Trade Resources Industry Trends Logitech Teases Interest In Virtual Reality Controllers

Logitech Teases Interest In Virtual Reality Controllers

Logitech Teases Interest In Virtual Reality Controllers

While Logitech is a major player in the peripheral market, there’s no need for a mouse and keyboard in virtual reality space.

Logitech is eyeing the virtual reality market for its next business ploy.

The Swiss tech firm teased further interest in the sector during conversations with TrustedReviews at its Lausanne HQ.

When asked whether investigations into virtual reality were ongoing at Logitech, Franois Morier – who leads the firm’s 2D sensor design for gaming mice – said:

“It is true that virtual reality is becoming big. We are a controller company. We are a company that builds controller devices. There is a reason why we still have this [360-degree testing]machine. There is always something coming.”

“There are lots of opportunities. We are always working on something,” added a Logitech spokesperson.

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We also asked a senior Logitech designer about whether Logitech would be entering the virtual reality space. He wouldn’t comment on specifics, but said the company was “always open to innovation in gaming activities”.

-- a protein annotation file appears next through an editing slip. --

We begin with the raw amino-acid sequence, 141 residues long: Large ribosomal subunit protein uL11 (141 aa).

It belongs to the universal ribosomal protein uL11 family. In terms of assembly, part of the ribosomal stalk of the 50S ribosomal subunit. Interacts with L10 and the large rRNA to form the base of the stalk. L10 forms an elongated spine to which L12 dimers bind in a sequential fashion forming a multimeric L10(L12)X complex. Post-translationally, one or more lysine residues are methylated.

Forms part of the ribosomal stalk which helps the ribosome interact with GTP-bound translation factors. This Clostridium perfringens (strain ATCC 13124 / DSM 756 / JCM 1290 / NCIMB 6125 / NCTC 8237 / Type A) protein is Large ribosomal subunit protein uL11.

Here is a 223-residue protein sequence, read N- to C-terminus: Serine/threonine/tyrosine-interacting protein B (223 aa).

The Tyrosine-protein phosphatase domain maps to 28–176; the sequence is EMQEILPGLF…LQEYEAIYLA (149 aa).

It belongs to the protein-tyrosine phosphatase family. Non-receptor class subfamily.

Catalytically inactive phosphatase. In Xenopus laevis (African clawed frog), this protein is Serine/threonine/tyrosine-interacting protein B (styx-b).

While business is good for now, Logitech could struggle in a not-too-distant future where computing peripherals – like mice and keyboards – are made redundant by virtual equivalents within Microsoft HoloLens or the Oculus Rift.

However, peripherals still have a part to play in virtual reality, as demonstrated by the positional controllers used with the HTC Vive headset.

Logitech has already invested considerable time and capital in gaming, so a move to virtual reality wouldn’t be a surprising segue.

Speaking to The Australian Financial Review earlier this year, Logitech CEO Bracken Darrell said: “Just like with the mouse and keyboard, optimizing the experience of the peripherals that go with VR will be an interesting place for us.”

“We’re in the middle of many discussions in that space…and at some point you can bet we’ll jump in,” he continued. “But we’re years away from viewing that as a serious category. We’d rather come in late and better than come in early and awkwardly.”

Earlier this year, Goldman Sachs analyst Heather Bellini predicted that the virtual reality market would be worth $80 billion by 2025.

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